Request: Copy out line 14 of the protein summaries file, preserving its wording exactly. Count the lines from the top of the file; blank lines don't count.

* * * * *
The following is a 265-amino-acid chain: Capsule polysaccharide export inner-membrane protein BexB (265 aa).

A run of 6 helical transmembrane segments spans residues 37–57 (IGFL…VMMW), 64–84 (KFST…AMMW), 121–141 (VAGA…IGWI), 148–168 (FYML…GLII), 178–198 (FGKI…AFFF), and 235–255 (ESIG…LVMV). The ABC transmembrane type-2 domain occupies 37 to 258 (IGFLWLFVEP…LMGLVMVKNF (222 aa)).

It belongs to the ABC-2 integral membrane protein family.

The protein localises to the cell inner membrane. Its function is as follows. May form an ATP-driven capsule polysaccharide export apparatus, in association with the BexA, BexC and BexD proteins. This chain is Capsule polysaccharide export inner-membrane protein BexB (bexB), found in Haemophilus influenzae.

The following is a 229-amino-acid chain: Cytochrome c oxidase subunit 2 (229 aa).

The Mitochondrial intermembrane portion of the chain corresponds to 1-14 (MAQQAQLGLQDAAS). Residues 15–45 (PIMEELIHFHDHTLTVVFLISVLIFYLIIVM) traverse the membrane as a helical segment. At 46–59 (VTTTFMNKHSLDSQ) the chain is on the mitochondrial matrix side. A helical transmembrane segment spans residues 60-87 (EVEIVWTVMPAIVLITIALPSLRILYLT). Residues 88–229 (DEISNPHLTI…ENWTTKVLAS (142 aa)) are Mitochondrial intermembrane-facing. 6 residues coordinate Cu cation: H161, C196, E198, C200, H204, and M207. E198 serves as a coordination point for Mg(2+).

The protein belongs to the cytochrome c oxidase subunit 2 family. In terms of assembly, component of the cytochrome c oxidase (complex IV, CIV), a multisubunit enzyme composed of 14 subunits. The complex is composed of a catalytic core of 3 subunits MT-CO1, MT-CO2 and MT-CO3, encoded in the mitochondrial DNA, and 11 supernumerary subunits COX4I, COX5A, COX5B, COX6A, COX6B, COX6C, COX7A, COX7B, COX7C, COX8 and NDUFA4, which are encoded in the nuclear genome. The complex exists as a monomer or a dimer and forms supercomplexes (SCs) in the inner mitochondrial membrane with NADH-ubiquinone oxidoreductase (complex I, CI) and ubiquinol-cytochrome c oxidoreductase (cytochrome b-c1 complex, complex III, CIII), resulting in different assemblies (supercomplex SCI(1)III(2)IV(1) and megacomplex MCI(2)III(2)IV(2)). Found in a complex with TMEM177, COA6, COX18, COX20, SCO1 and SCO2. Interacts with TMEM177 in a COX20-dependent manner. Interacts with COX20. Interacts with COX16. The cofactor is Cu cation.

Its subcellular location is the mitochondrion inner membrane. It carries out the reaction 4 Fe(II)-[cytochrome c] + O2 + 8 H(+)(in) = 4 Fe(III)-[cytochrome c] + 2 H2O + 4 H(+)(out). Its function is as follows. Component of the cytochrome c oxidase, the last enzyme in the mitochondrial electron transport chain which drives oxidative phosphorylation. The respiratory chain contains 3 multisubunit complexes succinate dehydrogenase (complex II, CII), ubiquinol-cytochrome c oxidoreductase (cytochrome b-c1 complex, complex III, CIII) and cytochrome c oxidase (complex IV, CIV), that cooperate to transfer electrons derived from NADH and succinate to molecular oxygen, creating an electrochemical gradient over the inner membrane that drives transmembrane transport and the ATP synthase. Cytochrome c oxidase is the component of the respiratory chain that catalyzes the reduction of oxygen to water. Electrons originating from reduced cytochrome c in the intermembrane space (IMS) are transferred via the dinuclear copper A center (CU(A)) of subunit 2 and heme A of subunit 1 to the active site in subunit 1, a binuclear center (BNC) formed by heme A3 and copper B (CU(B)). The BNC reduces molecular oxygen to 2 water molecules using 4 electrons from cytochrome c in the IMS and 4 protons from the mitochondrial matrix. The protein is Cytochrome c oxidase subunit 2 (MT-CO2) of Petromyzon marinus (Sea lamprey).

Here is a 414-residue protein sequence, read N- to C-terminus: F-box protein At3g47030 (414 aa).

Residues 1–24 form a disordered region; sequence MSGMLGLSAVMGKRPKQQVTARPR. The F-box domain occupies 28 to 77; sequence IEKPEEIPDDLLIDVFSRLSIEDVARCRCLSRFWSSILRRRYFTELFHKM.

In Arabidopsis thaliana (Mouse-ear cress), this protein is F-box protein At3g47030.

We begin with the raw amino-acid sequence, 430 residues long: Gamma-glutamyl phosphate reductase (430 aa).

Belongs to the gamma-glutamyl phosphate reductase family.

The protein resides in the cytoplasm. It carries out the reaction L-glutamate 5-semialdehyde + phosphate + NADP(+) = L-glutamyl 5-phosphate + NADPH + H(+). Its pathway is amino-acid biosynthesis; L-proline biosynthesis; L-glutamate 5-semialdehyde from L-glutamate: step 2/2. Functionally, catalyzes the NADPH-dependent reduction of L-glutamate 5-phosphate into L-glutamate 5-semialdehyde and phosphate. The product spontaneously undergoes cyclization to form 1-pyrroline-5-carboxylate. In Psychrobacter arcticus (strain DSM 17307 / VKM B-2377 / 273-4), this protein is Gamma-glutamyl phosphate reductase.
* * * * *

The protein resides in the cytoplasm. It carries out the reaction L-glutamate 5-semialdehyde + phosphate + NADP(+) = L-glutamyl 5-phosphate + NADPH + H(+). Its pathway is amino-acid biosynthesis; L-proline biosynthesis; L-glutamate 5-semialdehyde from L-glutamate: step 2/2. Functionally, catalyzes the NADPH-dependent reduction of L-glutamate 5-phosphate into L-glutamate 5-semialdehyde and phosphate. The product spontaneously undergoes cyclization to form 1-pyrroline-5-carboxylate. In Psychrobacter arcticus (strain DSM 17307 / VKM B-2377 / 273-4), this protein is Gamma-glutamyl phosphate reductase.